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Canoe Journey doubles Shaw Island’s population
Shaw Island’s population more than doubled July 23-24 when participants in the Canoe Journey arrived on the island.
Friends of the San Juans, which coordinated the San Juan Islands welcome, initially thought 60 Canoe Journey participants would be staying the night on Shaw Island. Friends Executive Director Stephanie Buffum-Field’s husband, Cy, headed to Costco to buy enough food for 60 dinners.
Fortunately, she contacted her husband in time to let him know that 200 people would be visiting Shaw.
It was quite an experience, and a challenge, for the smallest of the ferry-served islands, which has a year-round population of about 180.
Canoes from Chinook/Grande Ronde, Lummi, Nooksack, Steilacoom, Suquamish, Swinomish and Tulalip visited Shaw and Roche Harbor July 23-26, en route to Vancouver Island and the final destination in this year’s journey: The territory of the Cowichan First Nation, near Duncan.
Some 55 Canoe Journey support vehicles and canoe trailers boarded the Anacortes-to-Shaw ferry. Shaw County Park was packed with canoe pullers and their families who camped there overnight; an overflow crowd spent the night in the Shaw Community Building. The Shaw General Store reportedly had some 80 customers at one time, arguably a record for the small market.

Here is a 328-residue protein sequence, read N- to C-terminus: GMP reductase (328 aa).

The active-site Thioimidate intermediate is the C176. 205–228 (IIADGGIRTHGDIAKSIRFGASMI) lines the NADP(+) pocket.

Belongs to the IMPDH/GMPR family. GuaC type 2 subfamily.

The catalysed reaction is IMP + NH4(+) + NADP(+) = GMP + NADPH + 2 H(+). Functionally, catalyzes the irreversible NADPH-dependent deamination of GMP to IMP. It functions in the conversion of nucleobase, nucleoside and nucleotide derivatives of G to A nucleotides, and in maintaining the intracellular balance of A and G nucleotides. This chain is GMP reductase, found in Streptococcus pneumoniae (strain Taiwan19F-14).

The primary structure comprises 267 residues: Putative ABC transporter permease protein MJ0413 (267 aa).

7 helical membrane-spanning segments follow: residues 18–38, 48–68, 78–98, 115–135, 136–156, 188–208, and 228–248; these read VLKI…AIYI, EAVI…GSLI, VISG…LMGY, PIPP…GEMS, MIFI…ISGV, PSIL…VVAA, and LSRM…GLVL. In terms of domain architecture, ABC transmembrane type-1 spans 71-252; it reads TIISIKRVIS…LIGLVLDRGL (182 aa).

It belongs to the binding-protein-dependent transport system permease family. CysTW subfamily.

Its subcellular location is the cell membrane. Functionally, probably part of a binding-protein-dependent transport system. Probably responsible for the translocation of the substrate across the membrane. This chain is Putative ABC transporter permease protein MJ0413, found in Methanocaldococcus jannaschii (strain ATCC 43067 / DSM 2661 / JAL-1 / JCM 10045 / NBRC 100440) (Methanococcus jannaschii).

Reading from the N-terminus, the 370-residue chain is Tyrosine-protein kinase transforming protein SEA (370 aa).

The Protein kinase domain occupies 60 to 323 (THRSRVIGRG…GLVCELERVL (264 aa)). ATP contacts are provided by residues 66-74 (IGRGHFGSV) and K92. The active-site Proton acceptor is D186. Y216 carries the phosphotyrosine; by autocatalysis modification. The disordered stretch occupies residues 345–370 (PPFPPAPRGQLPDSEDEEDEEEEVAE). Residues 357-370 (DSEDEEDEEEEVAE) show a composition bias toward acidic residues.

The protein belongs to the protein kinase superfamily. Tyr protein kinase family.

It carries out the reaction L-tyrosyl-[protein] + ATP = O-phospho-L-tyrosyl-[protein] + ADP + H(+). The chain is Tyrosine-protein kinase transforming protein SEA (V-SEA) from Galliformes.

Islanders stepped forward to accommodate their visitors. Field and his young son, Max, stocked up on food supplies at Costco. Neal Foley, a professional cook, prepared dinners. Islanders brought food and berry cobblers.
“Local people came together,” Field said. “Neal said this was the most appreciative and patient group he ever cooked for. ”
It was a special time for islanders as well as canoe pullers, many of whom have ancestral ties to the San Juans. The Canoe Journey last stopped at Roche Harbor in 2004.
On July 24, the canoes stopped at Roche Harbor for a two-night visit. Friends of the San Juans coordinated a free community welcome dinner the first night. Friends had the assistance of an army of volunteers, and still, there was room for anyone who wanted to help.
Carol Maas, program administrator of Homes for Islanders, went out to see the canoes and ended up helping to serve food at the community welcome dinner July 24.
“It was very powerful,” she said of the overall experience. “I was very honored to be able to witness all the nations there. We had a lot of food, but there was nothing left at the end.”
Dinner was followed by canoe rides and traditional songs and drumming until about 10:15 p.m. The next day, islanders could paddle in a hand-carved cedar canoe canoe presented as a gift to the Lummi Nation to celebrate a wedding.